My first real backpacking experience, shared with my boys. Ostensibly a “city” park, Germantown MetroPark provides visitors with well-kept trails over rolling hills through old forests, leading down to lush river valleys of the Twin Creek watershed system. The creek runoff is managed by the Germantown Dam, and the park is upstream, so the heavy rains we’d been having had left the valley and banks very sloppy and muddy, but that was not the fault of the park. If there is one complaint, it would be that there is a dearth of potable water stations, so all water needs to be packed in from trailheads with water, the Welcome Center, or pumped from non-potable sources, filtered and/or treated. The Oak Ridge backcountry campsite is situated about 1/2 mile in from the Welcome Center, in among a few trees dotted in a wildflower prairie. There’s a pond here, with little water movement, so it’s not the best source for potability. There a three separate sites, and a common cook area, and a privy. Site C is grass-covered, clear of roots, rocks, and stumps, and easily handled 2 tents with four campers. The Twin Valley Trail is actually a collection of trails in the Germantown and Twin Creek Metropark, interconnected by a rugged, heavily wooded trail with switchbacks managing the climbs and descents over the limestone bluffs and cuts overlooking the downstream portion of the Twin Creek. The Seibenthaler Nature Center is atop one of the wooded outcrops, with an associated parking lot down a staircase from the Center. The Cedar Ridge Backcountry Campsite is 1.6 miles of switchbacks and ups and downs of the TVT, from the Pink Trail in the GMP to the north, and 0.6 of a mile from the OH-725 highway bridge across the Twin Creek to the south. The sites are situated 0.1 miles in from the main trail, climbing up a little wooded ridge. The campsite, again, has three separate sites, a common area, and a privy. Site C is nestled in the trees, with a tent pad a tad smaller than the aforementioned Oak Ridge site. It also has little to no grass, a few roots and rocks in the soil, so the setup of camp is a little limited, but manageable. The common cook area has a little “counter” to set up a stove or what-not, and two parallel logs to sit facing each other while eating. Here, the closest water source is the Creek, at the bridge crossing, which also makes a good place to slip off the boots, slap on the water shoes, and wade in to cool off the tootsies a bit (when the creek isn’t in flood stage, of course!). Overall, for a 3-day/2-night backcountry experience not too far away from civilization, this is a great park! I estimate a total hike distance covered of about 13 miles across the different trail systems.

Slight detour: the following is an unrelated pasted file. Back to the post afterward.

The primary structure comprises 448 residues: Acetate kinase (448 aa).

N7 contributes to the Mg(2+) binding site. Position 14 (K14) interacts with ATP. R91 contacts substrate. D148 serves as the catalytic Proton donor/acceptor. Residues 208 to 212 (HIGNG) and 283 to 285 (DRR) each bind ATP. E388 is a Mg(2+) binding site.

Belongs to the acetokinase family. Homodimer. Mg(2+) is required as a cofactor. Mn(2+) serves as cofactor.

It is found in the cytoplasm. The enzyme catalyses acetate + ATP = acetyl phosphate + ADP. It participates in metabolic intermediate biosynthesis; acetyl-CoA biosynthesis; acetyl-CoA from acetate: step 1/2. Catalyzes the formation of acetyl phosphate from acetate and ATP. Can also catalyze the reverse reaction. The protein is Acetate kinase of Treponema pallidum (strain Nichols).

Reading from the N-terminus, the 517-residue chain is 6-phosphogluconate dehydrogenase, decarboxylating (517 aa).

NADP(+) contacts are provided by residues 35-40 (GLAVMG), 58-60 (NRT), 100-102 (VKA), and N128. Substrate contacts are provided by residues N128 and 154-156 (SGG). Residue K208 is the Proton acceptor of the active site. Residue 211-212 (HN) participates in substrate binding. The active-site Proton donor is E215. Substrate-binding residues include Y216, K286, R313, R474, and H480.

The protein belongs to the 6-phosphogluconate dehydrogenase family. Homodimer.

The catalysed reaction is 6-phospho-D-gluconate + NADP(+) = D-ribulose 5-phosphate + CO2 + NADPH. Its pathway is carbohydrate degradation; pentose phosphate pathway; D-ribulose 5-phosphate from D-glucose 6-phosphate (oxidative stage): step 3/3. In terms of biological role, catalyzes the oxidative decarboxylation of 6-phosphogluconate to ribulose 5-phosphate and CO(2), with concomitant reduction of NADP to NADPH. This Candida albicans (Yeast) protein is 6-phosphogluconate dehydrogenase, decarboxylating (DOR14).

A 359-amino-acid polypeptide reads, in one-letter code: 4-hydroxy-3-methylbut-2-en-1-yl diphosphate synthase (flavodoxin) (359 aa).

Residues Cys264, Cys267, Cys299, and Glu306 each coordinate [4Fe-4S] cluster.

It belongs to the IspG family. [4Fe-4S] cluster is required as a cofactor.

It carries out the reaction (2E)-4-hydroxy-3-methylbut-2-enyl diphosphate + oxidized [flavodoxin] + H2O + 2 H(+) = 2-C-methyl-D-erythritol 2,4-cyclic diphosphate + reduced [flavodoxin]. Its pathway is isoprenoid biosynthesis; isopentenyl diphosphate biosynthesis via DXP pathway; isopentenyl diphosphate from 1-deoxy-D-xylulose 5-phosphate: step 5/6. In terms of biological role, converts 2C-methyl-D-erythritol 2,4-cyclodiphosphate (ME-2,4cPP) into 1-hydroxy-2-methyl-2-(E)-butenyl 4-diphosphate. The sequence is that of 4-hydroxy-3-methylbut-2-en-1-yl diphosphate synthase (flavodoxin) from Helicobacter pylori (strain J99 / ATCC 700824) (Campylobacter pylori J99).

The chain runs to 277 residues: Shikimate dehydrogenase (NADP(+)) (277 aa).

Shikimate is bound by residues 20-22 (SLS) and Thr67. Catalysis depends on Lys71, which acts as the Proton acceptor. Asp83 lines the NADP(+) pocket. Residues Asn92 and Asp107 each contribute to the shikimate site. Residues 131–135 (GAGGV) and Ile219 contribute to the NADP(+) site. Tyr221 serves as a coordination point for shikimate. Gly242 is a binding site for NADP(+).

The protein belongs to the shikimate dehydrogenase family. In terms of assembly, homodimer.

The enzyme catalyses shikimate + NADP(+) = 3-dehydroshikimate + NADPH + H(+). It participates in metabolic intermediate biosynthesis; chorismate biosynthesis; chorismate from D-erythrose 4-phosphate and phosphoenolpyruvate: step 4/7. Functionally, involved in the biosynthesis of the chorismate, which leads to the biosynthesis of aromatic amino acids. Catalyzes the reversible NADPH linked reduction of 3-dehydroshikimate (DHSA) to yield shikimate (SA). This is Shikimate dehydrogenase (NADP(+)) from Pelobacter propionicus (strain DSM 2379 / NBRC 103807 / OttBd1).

Back Country Campsite Dayton Five Rivers MetroParks (Germantown)

This was a lovely backpacking trail that is both challenging while not being too hard for new backpackers. 

They provided a common cooking area between the backpacking sites.  Logs to sit on and cooking surface.

Backpacking camp sites also had posts to hang your food bags from which made it easy for food access. 

Latrine was very clean and well stocked.  Toilet paper was available and hand gel to get your hands clean. 

The Twin Valley Trail was well marked and had a variety of ravines. While you might think this is small park it actually covers around 2,000 acres. "The Twin Valley Backpacking Trail combines the existing network of trails in Germantown and Twin Creek MetroParks.These trails connect to create a longer, more integrated trail system totaling more than 25 miles " taken from their website We also used the near by river to filter some additional water for our return trip which was nice. No water or fire wood is provided as this is a back country camp site.

Possum Creek Camp Site - Tulip (1 of 5 sites)

This is the 5 easily accessible campsites and a few are near the lake. We picked the site further away from the lake as we had little ones.  We were still close enough so we could easily walk to the lake.  At this camp site you can see your neighbors more and it is easier to see the camp sites. 

No water so bring your own and the latrine is an old one (cement blocks).

In addition to the lake, they also had a farm on the property that was enjoyable for the kids to see the animals. You can hear some of the animals but we enjoyed this aspect. 

Interesting trails here from Prairie land and to a forest with former amusement park remains.  Lots to see to motivate short legs to keep hiking. 

Your camping permit comes with one 2' x 2' bundle of firewood per night. Additional firewood available at checkout (+ $10.00 per 1/32nd of a cord).

Five Creeks Metro Parks (Dayton) -- Twincreek Group Site #2

This was a lovely campsite with 4 picnic tables, fire ring, and a very clean latrine. The other two group camp sites were far enough away that you couldn't hear or see them.  It was a camp site that was flat enough for tents and did have trees to hang  your hammock. 

The nice thing about the metro parks camp sites (front country only) is that they provide a bundle of fire wood free each night and you can purchase additional bundles (See below). No water so be sure to bring  your own. 

Paved parking lot for the larger groups which is nice. Near by within walking distance a lake, amphitheater, and more as this was once a boy scout camp ground. Capacity is 25 individuals and ample parking.   

Note: Your camping permit comes with one 2' x 2' bundle of firewood per night. Additional firewood available at checkout (+ $10.00 per 1/32nd of a cord). as this is great as it is left at the camp site in a protected spot.